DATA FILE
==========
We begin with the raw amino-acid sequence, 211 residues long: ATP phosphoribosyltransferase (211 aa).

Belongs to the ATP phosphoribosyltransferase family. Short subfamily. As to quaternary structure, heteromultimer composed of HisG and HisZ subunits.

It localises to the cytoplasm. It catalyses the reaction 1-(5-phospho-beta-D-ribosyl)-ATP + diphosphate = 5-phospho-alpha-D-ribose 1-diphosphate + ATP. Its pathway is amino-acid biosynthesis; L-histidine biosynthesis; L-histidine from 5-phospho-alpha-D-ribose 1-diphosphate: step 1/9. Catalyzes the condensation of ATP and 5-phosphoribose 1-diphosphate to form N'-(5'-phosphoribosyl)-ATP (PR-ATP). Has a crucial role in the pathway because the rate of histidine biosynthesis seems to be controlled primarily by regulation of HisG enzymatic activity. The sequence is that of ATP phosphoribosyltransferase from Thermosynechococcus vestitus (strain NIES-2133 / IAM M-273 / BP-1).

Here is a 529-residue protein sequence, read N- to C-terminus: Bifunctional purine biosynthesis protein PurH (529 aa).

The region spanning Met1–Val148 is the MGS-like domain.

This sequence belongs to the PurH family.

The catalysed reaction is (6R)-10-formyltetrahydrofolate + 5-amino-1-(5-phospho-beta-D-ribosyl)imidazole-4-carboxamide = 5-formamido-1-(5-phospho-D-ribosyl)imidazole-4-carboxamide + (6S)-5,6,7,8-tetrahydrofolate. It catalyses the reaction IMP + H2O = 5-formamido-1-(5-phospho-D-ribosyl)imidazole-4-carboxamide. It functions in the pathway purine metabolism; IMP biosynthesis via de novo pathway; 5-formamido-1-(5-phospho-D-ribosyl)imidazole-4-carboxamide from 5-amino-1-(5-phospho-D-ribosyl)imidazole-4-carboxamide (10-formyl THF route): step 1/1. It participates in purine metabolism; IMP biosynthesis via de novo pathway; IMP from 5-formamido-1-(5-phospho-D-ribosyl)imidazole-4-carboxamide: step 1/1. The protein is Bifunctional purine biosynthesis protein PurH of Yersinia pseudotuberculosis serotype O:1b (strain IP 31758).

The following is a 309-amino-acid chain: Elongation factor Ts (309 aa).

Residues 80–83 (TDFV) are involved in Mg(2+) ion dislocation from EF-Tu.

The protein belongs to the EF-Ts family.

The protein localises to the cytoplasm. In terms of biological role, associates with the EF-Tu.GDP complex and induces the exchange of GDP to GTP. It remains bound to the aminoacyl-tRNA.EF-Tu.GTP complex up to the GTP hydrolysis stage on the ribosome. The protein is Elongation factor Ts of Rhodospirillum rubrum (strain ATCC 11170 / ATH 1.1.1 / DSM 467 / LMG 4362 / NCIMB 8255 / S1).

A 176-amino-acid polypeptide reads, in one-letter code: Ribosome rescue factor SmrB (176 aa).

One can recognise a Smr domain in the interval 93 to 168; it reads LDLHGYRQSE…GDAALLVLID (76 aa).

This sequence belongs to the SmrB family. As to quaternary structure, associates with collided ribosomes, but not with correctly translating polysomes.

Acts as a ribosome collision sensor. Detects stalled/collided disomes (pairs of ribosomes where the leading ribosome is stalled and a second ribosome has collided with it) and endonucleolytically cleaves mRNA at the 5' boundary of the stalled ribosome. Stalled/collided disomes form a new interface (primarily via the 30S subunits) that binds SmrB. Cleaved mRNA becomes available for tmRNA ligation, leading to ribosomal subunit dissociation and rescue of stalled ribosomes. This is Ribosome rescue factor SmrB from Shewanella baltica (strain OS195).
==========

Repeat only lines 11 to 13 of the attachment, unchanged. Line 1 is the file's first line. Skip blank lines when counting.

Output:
The protein localises to the cytoplasm. In terms of biological role, associates with the EF-Tu.GDP complex and induces the exchange of GDP to GTP. It remains bound to the aminoacyl-tRNA.EF-Tu.GTP complex up to the GTP hydrolysis stage on the ribosome. The protein is Elongation factor Ts of Rhodospirillum rubrum (strain ATCC 11170 / ATH 1.1.1 / DSM 467 / LMG 4362 / NCIMB 8255 / S1).

A 176-amino-acid polypeptide reads, in one-letter code: Ribosome rescue factor SmrB (176 aa).

One can recognise a Smr domain in the interval 93 to 168; it reads LDLHGYRQSE…GDAALLVLID (76 aa).